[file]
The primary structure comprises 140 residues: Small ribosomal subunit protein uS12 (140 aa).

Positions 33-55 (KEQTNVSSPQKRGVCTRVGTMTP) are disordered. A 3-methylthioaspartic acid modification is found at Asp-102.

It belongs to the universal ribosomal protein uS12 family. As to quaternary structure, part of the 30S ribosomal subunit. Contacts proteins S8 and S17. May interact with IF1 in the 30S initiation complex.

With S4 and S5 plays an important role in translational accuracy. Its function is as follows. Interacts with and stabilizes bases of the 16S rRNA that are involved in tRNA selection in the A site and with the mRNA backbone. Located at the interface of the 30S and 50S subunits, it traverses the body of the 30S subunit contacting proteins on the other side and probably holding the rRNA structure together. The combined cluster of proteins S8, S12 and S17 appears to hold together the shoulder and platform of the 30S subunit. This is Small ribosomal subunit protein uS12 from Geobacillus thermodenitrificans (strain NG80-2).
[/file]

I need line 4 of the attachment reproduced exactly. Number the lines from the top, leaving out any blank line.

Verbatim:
With S4 and S5 plays an important role in translational accuracy. Its function is as follows. Interacts with and stabilizes bases of the 16S rRNA that are involved in tRNA selection in the A site and with the mRNA backbone. Located at the interface of the 30S and 50S subunits, it traverses the body of the 30S subunit contacting proteins on the other side and probably holding the rRNA structure together. The combined cluster of proteins S8, S12 and S17 appears to hold together the shoulder and platform of the 30S subunit. This is Small ribosomal subunit protein uS12 from Geobacillus thermodenitrificans (strain NG80-2).